"There was also a side benefit," she said, "because more people got along better with one another, which helped all of us to focus more on the real mission of OCR. We realized that individuals come to work with different preferences, and that we had to create a safe environment so that everyone could learn and grow, while also developing methods of tolerating other folks' preferences."
Despite the "shark tank" nature of Washington, D.C., conflict, Cantú said her greatest personal challenge came from lobbying for money to train OCR staff, teaching them to listen to inevitable criticism.
"A complaint is a gift," she would often say to attorneys infuriated over policy or court decisions. "Washington is a geographical site where people go to complain, and it's easy to forget that your critics sometimes have a very good point."
Powers, dean of the law school, said, "We are delighted to have her (on the law school faculty) because Professor Cantú brings a great deal of real-world experience to our students."
Cantú's balanced approach was sorely tried in the aftermath of the 1996 Hopwood decision on The University of Texas at Austin campus, which effectively dismantled 30 years of affirmative action precedents.
In March, 1997, Cantú wrote officially as the OCR head to then-Texas Attorney General Dan Morales, telling him he had erred in interpreting the 5th Circuit Court of Appeals' decision in Hopwood vs. Texas.
Morales had earlier written to all Texas institutions of higher learning, saying the Hopwood ruling prevented state campuses from using race as a factor in admissions, financial aid or retention programs. He also discouraged private Texas universities from following the same procedures.
Cantú, who had based her arguments on U.S. Justice Department briefs, said Hopwood only affected The University of Texas at Austin School of Law, and "should not be used to invalidate" other Texas affirmative action admissions programs.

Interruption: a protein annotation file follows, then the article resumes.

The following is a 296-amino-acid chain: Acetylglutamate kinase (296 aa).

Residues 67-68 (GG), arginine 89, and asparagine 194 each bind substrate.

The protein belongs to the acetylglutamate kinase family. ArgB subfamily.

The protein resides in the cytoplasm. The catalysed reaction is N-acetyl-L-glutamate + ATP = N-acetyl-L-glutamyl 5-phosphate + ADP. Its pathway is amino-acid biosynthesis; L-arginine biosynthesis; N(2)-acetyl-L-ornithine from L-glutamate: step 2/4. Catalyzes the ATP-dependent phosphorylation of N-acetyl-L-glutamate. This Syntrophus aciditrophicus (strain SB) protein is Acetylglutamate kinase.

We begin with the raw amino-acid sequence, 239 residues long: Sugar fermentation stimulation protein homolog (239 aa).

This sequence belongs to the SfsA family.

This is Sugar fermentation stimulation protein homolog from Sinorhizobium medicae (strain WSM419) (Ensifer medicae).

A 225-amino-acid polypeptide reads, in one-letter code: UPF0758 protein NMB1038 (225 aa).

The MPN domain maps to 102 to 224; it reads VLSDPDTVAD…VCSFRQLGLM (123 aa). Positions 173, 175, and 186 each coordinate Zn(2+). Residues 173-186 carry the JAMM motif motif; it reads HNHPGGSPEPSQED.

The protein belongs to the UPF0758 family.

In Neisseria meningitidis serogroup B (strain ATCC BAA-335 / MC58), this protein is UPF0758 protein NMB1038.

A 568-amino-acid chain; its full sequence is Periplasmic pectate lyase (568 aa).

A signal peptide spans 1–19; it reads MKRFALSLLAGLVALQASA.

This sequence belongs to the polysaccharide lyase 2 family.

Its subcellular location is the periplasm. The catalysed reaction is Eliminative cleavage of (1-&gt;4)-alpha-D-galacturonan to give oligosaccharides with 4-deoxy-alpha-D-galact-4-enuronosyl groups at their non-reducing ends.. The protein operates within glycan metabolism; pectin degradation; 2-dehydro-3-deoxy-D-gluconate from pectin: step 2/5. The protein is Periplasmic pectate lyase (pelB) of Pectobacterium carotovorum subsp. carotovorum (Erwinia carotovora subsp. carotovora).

U.S. Sen. Phil Gramm weighed into the disagreement, demanding that the U.S. Department of Education change its position and threatening congressional action.
When the U.S. Justice Department withdrew its briefs, Cantú was forced to clarify her prior position in yet another letter.
"I was a spokesperson for the government," she said ruefully. "But when the briefs were withdrawn, I had to pay attention, even though it clearly left me out on a limb. Later, when John Cornyn had become attorney general, he withdrew Morales's interpretation."
Typically, Cantú sought balance in the wake of the dispute, saying that the real solution should always focus on universities creating a welcoming climate that saw all students as valued members of an academic community.
Lately, she also is balancing her class load by signing up with Town Lake weekend walks and taking her niece to the San Antonio zoo treasured personal initiatives that once were impossible under Washington workaholic schedules.
"I'm very happy that Norma chose to come to my alma mater," said newly elected Austin Mayor Gus García, BBA '59, "because as the Texas flagship of higher learning, it has a responsibility to provide leadership in the development of our young people for our great state."
Cantú is equally pleased. "I am really enjoying the intellectual atmosphere at both the College of Education and the UT Law School," she said.
"I'm also looking forward to the 30th anniversary of Title IX next year."